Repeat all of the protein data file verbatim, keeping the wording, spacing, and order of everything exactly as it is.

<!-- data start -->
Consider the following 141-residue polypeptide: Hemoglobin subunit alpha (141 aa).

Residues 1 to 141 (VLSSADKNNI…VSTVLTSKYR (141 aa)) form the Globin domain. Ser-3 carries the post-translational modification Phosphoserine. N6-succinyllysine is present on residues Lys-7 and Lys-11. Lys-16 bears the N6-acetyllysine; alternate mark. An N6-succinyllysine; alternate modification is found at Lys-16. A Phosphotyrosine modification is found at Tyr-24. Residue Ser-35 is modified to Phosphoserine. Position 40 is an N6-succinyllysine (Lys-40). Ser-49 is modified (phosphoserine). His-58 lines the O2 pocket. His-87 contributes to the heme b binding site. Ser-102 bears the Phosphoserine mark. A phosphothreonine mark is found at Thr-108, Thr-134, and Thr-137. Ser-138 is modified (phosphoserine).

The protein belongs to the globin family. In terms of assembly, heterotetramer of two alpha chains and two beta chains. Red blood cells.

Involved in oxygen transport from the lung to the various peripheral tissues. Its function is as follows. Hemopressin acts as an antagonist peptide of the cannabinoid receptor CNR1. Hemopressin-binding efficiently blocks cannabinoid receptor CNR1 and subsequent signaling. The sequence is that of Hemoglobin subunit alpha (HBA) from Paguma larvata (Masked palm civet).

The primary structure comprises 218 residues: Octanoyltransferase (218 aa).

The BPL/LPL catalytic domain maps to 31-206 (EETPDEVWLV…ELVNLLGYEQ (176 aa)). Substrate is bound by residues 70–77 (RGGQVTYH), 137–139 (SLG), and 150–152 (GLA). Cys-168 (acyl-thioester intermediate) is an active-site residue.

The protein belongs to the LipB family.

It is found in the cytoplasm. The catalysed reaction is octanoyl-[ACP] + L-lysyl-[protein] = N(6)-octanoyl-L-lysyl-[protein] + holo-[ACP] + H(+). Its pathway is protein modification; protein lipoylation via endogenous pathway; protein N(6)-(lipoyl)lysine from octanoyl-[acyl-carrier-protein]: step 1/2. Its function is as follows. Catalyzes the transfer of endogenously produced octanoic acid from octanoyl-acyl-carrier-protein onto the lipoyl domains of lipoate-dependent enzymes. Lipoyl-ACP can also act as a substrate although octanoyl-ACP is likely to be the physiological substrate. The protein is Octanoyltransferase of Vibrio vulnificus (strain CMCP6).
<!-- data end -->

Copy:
Consider the following 141-residue polypeptide: Hemoglobin subunit alpha (141 aa).

Residues 1 to 141 (VLSSADKNNI…VSTVLTSKYR (141 aa)) form the Globin domain. Ser-3 carries the post-translational modification Phosphoserine. N6-succinyllysine is present on residues Lys-7 and Lys-11. Lys-16 bears the N6-acetyllysine; alternate mark. An N6-succinyllysine; alternate modification is found at Lys-16. A Phosphotyrosine modification is found at Tyr-24. Residue Ser-35 is modified to Phosphoserine. Position 40 is an N6-succinyllysine (Lys-40). Ser-49 is modified (phosphoserine). His-58 lines the O2 pocket. His-87 contributes to the heme b binding site. Ser-102 bears the Phosphoserine mark. A phosphothreonine mark is found at Thr-108, Thr-134, and Thr-137. Ser-138 is modified (phosphoserine).

The protein belongs to the globin family. In terms of assembly, heterotetramer of two alpha chains and two beta chains. Red blood cells.

Involved in oxygen transport from the lung to the various peripheral tissues. Its function is as follows. Hemopressin acts as an antagonist peptide of the cannabinoid receptor CNR1. Hemopressin-binding efficiently blocks cannabinoid receptor CNR1 and subsequent signaling. The sequence is that of Hemoglobin subunit alpha (HBA) from Paguma larvata (Masked palm civet).

The primary structure comprises 218 residues: Octanoyltransferase (218 aa).

The BPL/LPL catalytic domain maps to 31-206 (EETPDEVWLV…ELVNLLGYEQ (176 aa)). Substrate is bound by residues 70–77 (RGGQVTYH), 137–139 (SLG), and 150–152 (GLA). Cys-168 (acyl-thioester intermediate) is an active-site residue.

The protein belongs to the LipB family.

It is found in the cytoplasm. The catalysed reaction is octanoyl-[ACP] + L-lysyl-[protein] = N(6)-octanoyl-L-lysyl-[protein] + holo-[ACP] + H(+). Its pathway is protein modification; protein lipoylation via endogenous pathway; protein N(6)-(lipoyl)lysine from octanoyl-[acyl-carrier-protein]: step 1/2. Its function is as follows. Catalyzes the transfer of endogenously produced octanoic acid from octanoyl-acyl-carrier-protein onto the lipoyl domains of lipoate-dependent enzymes. Lipoyl-ACP can also act as a substrate although octanoyl-ACP is likely to be the physiological substrate. The protein is Octanoyltransferase of Vibrio vulnificus (strain CMCP6).